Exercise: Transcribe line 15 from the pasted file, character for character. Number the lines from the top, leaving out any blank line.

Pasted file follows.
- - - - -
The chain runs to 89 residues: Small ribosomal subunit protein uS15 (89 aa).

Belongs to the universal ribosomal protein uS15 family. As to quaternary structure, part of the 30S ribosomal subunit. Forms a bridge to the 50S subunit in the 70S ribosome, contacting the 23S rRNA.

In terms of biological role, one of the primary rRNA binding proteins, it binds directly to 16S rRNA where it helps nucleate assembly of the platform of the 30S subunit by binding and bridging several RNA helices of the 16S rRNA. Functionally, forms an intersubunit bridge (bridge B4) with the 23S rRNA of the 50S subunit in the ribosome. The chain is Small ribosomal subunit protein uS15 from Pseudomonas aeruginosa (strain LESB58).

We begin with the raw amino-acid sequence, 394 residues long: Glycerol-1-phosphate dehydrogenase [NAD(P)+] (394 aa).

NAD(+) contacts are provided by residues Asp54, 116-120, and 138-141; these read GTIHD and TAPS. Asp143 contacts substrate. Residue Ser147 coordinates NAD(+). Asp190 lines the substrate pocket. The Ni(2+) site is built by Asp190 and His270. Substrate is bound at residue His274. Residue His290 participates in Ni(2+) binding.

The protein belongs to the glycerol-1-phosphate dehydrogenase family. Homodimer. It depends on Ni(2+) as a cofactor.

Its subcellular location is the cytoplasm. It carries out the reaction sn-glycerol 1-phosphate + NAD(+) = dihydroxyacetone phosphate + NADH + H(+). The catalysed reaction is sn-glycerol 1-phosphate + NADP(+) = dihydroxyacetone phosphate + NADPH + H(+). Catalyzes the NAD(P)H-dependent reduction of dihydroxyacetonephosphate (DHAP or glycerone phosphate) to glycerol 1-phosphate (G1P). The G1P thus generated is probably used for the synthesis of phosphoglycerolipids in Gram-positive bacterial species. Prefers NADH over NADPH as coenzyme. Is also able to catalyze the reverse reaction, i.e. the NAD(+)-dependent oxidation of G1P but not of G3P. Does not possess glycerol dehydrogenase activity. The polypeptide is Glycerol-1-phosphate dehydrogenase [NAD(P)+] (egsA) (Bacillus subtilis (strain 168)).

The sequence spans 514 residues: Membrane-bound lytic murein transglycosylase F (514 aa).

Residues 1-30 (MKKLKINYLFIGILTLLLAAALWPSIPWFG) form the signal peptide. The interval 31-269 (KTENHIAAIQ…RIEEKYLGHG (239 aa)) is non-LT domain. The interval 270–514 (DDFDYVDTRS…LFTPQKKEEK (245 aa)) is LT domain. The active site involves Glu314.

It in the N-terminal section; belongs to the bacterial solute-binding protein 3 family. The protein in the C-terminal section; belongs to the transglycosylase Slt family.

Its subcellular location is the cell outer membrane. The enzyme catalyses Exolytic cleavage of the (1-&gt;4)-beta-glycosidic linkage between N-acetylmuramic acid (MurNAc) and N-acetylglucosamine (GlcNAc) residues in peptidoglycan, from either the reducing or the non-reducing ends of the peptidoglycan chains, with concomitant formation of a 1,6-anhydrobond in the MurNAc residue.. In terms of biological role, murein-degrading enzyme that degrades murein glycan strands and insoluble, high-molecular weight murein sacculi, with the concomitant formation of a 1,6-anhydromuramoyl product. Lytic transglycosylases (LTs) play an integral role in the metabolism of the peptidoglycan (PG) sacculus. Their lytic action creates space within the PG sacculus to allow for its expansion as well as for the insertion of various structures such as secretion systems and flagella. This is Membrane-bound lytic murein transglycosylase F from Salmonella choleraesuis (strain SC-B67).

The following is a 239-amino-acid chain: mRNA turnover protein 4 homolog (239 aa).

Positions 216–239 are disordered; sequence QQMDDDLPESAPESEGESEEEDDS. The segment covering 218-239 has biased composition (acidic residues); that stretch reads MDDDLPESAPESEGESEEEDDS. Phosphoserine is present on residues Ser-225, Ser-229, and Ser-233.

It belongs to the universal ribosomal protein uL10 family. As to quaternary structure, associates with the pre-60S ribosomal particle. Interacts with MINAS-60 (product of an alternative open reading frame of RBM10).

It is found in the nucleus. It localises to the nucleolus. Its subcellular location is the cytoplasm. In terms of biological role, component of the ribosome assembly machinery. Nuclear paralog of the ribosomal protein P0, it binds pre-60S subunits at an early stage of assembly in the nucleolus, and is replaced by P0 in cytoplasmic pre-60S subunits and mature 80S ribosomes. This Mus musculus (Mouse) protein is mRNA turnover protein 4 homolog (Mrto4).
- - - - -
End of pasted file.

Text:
It is found in the nucleus. It localises to the nucleolus. Its subcellular location is the cytoplasm. In terms of biological role, component of the ribosome assembly machinery. Nuclear paralog of the ribosomal protein P0, it binds pre-60S subunits at an early stage of assembly in the nucleolus, and is replaced by P0 in cytoplasmic pre-60S subunits and mature 80S ribosomes. This Mus musculus (Mouse) protein is mRNA turnover protein 4 homolog (Mrto4).